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Applied Optics

Applied Optics

APPLICATIONS-CENTERED RESEARCH IN OPTICS

  • Vol. 19, Iss. 6 — Mar. 15, 1980
  • pp: 952–961

Designing a probe beam and an ultraviolet holographic microinterferometer for plasma probing

E. L. Pierce  »View Author Affiliations


Applied Optics, Vol. 19, Issue 6, pp. 952-961 (1980)
http://dx.doi.org/10.1364/AO.19.000952


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Abstract

The requirements and techniques for time- and space-resolved picosecond probing of laser-produced plasmas are reviewed. The design and limitations of a holographic microinterferometer are discussed, and optical pulse techniques are presented. This technique can provide significant data for understanding the absorption of energy within laser-produced plasmas. The primary requirements are to measure the electron densities in the 1020–1021-e/cc range, with density contour velocities of 106 to 107 cm/sec and spatial resolution of 1 μm or better. For these velocities one requires a probe pulse duration of 3–30 psec, an UV wavelength as short as feasible, and large numerical aperture optics corrected for spherical aberration. Interferograms of laser-produced plasmas obtained at 2660 Å with a combined resolution of 1 μm and 15 psec are presented.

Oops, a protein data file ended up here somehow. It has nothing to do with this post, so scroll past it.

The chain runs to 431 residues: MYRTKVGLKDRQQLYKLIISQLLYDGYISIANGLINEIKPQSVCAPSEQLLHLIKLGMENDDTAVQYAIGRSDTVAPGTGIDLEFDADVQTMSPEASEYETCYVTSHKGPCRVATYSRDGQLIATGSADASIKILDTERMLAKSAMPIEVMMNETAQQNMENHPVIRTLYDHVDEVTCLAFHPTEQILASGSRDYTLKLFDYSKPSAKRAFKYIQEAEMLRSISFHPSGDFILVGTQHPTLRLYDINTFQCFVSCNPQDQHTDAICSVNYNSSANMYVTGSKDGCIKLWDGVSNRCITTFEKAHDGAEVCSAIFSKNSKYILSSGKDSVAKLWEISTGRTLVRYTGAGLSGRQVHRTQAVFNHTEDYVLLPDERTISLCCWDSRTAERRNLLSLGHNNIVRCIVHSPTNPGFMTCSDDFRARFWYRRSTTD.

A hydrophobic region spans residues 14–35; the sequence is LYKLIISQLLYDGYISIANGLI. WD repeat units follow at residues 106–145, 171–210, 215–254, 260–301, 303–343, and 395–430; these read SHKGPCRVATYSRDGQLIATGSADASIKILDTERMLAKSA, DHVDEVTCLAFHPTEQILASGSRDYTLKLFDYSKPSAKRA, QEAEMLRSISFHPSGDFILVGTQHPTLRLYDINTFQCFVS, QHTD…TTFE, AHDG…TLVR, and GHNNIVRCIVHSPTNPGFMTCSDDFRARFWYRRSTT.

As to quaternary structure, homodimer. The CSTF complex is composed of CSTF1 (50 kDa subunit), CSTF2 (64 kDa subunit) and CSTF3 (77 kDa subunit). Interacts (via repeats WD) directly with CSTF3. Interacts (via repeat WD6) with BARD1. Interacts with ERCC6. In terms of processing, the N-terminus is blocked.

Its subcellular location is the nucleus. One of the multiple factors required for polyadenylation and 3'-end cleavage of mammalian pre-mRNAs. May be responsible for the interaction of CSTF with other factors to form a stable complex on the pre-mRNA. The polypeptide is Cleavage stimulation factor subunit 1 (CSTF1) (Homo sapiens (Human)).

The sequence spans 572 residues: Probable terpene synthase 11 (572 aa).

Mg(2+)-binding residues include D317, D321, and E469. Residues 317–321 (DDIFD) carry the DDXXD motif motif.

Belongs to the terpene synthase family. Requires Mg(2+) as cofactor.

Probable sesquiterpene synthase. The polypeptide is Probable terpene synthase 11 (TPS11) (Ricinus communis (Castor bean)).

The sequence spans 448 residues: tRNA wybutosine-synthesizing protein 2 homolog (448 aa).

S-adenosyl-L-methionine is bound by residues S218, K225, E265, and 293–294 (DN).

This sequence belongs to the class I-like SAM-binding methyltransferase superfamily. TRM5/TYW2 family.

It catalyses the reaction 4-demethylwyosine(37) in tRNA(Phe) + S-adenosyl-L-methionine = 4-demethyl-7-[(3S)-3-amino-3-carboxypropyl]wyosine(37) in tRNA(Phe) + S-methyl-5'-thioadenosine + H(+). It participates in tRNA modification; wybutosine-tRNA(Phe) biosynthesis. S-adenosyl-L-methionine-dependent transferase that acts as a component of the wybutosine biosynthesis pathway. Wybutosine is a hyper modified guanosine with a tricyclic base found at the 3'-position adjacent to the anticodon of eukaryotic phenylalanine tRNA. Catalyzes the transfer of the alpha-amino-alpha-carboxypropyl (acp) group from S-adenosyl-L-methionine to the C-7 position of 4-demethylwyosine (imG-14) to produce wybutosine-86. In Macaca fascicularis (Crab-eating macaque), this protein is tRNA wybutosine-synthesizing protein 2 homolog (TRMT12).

© 1980 Optical Society of America

History
Original Manuscript: January 6, 1980
Published: March 15, 1980

Citation
E. L. Pierce, "Designing a probe beam and an ultraviolet holographic microinterferometer for plasma probing," Appl. Opt. 19, 952-961 (1980)
http://www.opticsinfobase.org/ao/abstract.cfm?URI=ao-19-6-952


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References

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